Even at a program where a spot in the Rose Bowl is an annual preseason expectation, that might keep him on the payroll into 2020.

One of the biggest variables in this whole discussion is the unknown of who will be available. Even with the turbulence of the past decade, USC is the type of high-profile program that should have its pick of the litter.

What if that litter stinks, though?

It’d be one thing if we find out that Urban Meyer or Bob Stoops wants to return to the college football sideline or that longtime defensive coordinator Brent Venables is ready to try his luck at the head coaching thing. But if none of those things are true and they’re unable to lure someone like Matt Campbell (Iowa State) or Jeff Brohm (Purdue) away from their current positions, the Trojans would be throwing away recruiting connections and possibly downgrading their coaching staff by kicking Helton to the curb.

Considering one of the main reasons Swann decided to retain Helton last November was to provide a little stability to a program that went from Kiffin to Ed Orgeron to Steve Sarkisian to Helton in the span of 24 months, it would seem silly to fire him just for upheaval’s sake.

In the end, it will obviously hinge on how these next two-and-a-half months play out.

If this hot start perpetuates, we may spend Thanksgiving weekend laughing about the fact that we once thought Helton was on the chopping block. Alternatively, if the combination of a tough schedule and a true freshman quarterback results in yet another 5-7 mess, we’ll laugh at the fact that one home win over Stanford was enough to make us question this impending coaching change.

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Mt Rushmore

I am just so sick of talking about Helton. Just me perhaps, but there isn’t anything new to say. Now if we are talking about the Stanford win or the upcoming BYU game, I am all for it. As the season progresses it seems that teams that nobody thought were very good are becoming better, like Cal and Colorado. I can see good games with both Arizona schools. Only easy game on the schedule is going to be ucla. With a schedule like USC has, their rise in the polls should me meteoric. Lord knows they have to be better… Read more »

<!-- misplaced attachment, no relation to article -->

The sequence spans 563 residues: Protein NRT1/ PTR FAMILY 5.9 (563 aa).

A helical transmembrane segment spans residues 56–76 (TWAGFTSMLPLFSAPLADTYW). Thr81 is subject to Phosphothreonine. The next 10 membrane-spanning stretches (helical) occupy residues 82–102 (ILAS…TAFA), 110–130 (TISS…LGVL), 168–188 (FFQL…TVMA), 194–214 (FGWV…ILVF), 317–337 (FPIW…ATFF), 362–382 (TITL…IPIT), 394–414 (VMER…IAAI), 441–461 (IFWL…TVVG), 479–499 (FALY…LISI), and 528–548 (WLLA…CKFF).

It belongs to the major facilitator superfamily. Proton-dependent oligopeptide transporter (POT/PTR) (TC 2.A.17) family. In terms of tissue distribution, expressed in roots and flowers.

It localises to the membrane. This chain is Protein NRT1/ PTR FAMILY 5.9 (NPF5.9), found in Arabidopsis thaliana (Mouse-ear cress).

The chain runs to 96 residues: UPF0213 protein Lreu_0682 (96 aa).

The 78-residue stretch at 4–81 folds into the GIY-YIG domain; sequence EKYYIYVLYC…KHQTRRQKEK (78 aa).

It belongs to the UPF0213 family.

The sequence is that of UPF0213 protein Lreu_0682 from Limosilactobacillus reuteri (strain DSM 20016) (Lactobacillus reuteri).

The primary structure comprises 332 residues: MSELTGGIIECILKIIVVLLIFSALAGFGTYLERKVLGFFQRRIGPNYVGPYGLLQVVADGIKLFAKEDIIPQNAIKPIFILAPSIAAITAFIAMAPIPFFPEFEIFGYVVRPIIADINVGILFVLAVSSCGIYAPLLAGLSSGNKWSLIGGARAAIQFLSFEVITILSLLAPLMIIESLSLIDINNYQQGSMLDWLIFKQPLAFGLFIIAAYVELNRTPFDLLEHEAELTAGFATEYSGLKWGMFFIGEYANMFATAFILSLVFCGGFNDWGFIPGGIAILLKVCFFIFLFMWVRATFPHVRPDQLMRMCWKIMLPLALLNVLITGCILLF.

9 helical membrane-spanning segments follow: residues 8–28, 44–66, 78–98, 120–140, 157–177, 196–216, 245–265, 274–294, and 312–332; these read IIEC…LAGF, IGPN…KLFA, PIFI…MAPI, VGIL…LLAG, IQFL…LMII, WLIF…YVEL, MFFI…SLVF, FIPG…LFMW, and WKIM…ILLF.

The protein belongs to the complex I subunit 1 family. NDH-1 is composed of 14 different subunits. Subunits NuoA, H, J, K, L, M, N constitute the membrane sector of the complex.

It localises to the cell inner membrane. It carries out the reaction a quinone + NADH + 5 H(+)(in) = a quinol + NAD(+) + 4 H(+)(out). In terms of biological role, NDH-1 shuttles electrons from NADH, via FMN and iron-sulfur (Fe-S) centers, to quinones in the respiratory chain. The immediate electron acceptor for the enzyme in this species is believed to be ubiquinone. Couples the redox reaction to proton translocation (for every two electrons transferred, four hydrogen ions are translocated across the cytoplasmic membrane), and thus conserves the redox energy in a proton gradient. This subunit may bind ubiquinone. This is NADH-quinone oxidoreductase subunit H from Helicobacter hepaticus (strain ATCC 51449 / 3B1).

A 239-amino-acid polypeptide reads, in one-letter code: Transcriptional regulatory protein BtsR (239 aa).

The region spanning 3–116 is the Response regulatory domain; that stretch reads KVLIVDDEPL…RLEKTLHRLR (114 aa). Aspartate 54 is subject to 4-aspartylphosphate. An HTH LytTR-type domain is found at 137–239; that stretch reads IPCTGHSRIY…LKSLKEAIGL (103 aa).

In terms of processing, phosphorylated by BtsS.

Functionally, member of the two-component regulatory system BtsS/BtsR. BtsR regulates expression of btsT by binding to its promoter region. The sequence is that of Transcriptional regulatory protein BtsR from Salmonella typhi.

Noble Member

It is all different now with Swann gone and likely an experienced business oriented and bottom line AD will be brought in. Now if Helton wins enough to keep him another year, so be it. He no longer has an AD who will accept mediocrity. If the team wins 9-10 games AND Helton’s recruiting turns back to quality, then give him another year if the new AD feels he deserves it. I know now Helton can’t rest on being so so. I would love to see Stoops or Meyers hired here. Meyers might be itching to get back by then.… Read more »

Noble Member

It will be interesting to see how this plays out over next few months. I really think we could possibly beat BYU, Utah, Washington, and Notre Dame. To do that we will need to play at the level that we played it against Stanford from when we were down 17-3.

If Clay shows he can guide this team to a successful season like 10-2 or 9-3 and wins the Pac-12 , then he deserves to stay.

Active Member

It’s not the losses, but the way the team lost. There has been a litany of questionable decisions made by Helton that were more than enough to jettison the coach. Swann reasoned that stability was needed, so in spite of the mountain of evidence to the contrary Helton was given a pass. There is no point in beating the dead horse that is Helton’s record, unless you acknowledge the legend of the decent person Helton appears to be. In what seemed insane loyalty decent man Helton kept a center high school coaches have benched in a flash. So Helton the… Read more »

Active Member

I think that Helton will make it through the 2019 season. I also think that USC will take the PAC-12 Championship…Kedon Slovis is outstanding, and so are the WR’s! So I wouldn’t count USC out by any means…we will have to see…Fight On!

Active Member

The Helton decision has to be based on his record.
Based on last year he should have been fired.
But this year he seems to be making adjustments he should have made
3 years ago. And perhaps he is finally learning to be a HC.
He is letting his coaches coach. And he is making installing discipline as
a priority. And tackling well is being worked on.
And perhaps he will learn to make adjustments or at least let the
assistants make them.
Helton is in charge of his own destiny, but needs a great season it would seem
to keep his job.